Sheena St. Clair Jonker
ADR Network SA and The Access to Justice Association of Southern Africa
firstname.lastname@example.org or email@example.com
Tomorrow Oscar is sentenced. Friday we heard argument in mitigation of sentence and argument in aggravation of sentence. I have views on both.
In the first place the presence of a self-confessed contract killer in court last week, who previously made a deal with Gerrie Nel which bought him immunity from prosecution and the very consequences for killing another human being that Gerrie Nel speaks of, derogates Gerrie Nel’s credibility when he exhorts the judge and her assessors not to allow Oscar get away with the gravity of what he has done. It’s a pretty surreal context which we must process and ask ourselves some tough questions. I leave that to you.
Barry Roux on the other hand raises all the mitigating factors that would support application of restorative justice, but his fleeting and lightweight references to Ubuntu and Restorative Justice (although they may be elaborated on well in his heads of argument) do not demonstrate a profound understanding of or depth of insight into these concepts. I mention this because this was an ideal opportunity to sensitize society to restorative justice and I think it was lost.
I am not well-versed in the concept of Ubuntu philosophy except to the extent that it is supportive of restorative justice.
I am a strong advocate of restorative justice and it is central to what I do. And because of that I feel a responsibility to clear up a few things that have emerged in the societal debate around Oscar’s sentencing.
Number 1 is that restorative justice does not, by implication, only find application in petty crimes. On the contrary, Restorative Justice, and its application saw scores of individuals gaining amnesty for apartheid crimes. Heinous crimes. This process was central to the avoidance of civil war at the time. Why do we forget this so quickly. Allow me to take this opportunity to point out though that Restorative Justice is about Restoration and we are still in that process. This means that if we do not complete the process of restoring the land to those dispossessed of it, the Truth and Reconciliation Commission is not only incomplete, but the amnesty granted for heinous crimes against humans must then be called into question. Further more, if we do not commit to economic transformation generally, the restorative process remains incomplete.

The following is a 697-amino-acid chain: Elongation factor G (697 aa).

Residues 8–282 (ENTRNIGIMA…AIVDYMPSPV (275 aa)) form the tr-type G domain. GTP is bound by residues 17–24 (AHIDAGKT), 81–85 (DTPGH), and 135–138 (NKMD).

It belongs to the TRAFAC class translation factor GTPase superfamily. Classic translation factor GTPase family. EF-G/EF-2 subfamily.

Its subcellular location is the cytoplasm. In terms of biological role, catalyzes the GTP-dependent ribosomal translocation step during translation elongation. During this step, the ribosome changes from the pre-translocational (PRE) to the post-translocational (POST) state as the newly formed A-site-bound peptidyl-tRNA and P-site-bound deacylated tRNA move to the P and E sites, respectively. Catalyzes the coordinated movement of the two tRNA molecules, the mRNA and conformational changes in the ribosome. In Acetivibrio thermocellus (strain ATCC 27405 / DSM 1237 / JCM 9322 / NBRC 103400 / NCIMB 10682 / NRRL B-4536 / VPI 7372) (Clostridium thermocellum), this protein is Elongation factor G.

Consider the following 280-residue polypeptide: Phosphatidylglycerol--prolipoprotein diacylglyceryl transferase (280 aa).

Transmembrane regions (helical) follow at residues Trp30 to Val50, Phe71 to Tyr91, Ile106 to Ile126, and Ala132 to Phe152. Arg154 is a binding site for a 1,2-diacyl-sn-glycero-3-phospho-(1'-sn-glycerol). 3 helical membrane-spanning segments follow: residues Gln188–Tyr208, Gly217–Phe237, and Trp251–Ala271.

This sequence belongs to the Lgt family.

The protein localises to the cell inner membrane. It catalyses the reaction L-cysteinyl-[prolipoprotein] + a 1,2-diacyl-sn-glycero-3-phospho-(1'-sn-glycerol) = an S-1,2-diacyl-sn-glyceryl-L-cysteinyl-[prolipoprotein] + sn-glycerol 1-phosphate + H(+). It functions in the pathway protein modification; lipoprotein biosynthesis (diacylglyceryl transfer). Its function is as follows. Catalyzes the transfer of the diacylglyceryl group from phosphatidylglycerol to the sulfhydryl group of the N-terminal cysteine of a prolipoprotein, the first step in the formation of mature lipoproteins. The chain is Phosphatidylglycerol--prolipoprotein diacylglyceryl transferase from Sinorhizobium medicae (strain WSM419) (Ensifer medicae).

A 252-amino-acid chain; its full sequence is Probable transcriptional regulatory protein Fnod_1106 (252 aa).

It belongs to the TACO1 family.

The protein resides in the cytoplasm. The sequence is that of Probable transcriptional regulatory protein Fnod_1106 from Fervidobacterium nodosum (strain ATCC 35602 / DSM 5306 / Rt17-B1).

Number 2 is that my view is that the overwhelming desire of society to see Oscar go to prison is born out of societal bloodlust. Oscar is a product of violent society. I’m not talking about South Africa, I’m talking about humanity. Our bloodlust to see those who harm, harmed is a product of violent society. Our thirst for retributive justice over restorative justice is part of what keeps the spiral of violence alive.
Number 3 is that my view is that prison should be an absolute last resort reserved for those who absolutely cannot function in society and would be a danger to society. We kid ourselves when we think that retributive justice corrects, restores or rehabilitates. It is simply not so. We kid ourselves when we think that sending Oscar to prison will save any number of women and children’s lives. It’s not so. The spiralling cycle of perpetual violence born out of the notion that we must injure those who injure simply worsens the problem of violence.
If Oscar goes to prison, society gets what it wants for like five minutes and then what? What is achieved? All his energy is applied to getting his sentence displaced as we see in other matters.
There are other methods of bringing wrongdoers to account. Oscar should pay back his debt to society: but with his talent, with his resources, with the platform he has. Oscar needs to play a part in healing society from this kind of thing. He needs to have a chance to step back and focus on what he has done and how best he can make that up to society. I still don’t believe we have heard exactly what happened that night. I still believe the truth was massacred in court both ways. I still believe a restorative approach from the outset would have minimized fear and maximized potential for truth, accountability and ultimately healing and restoration. In prison, the chance of him reflecting on making good, making up to society are slim. In prison he will be pre-occupied with getting out.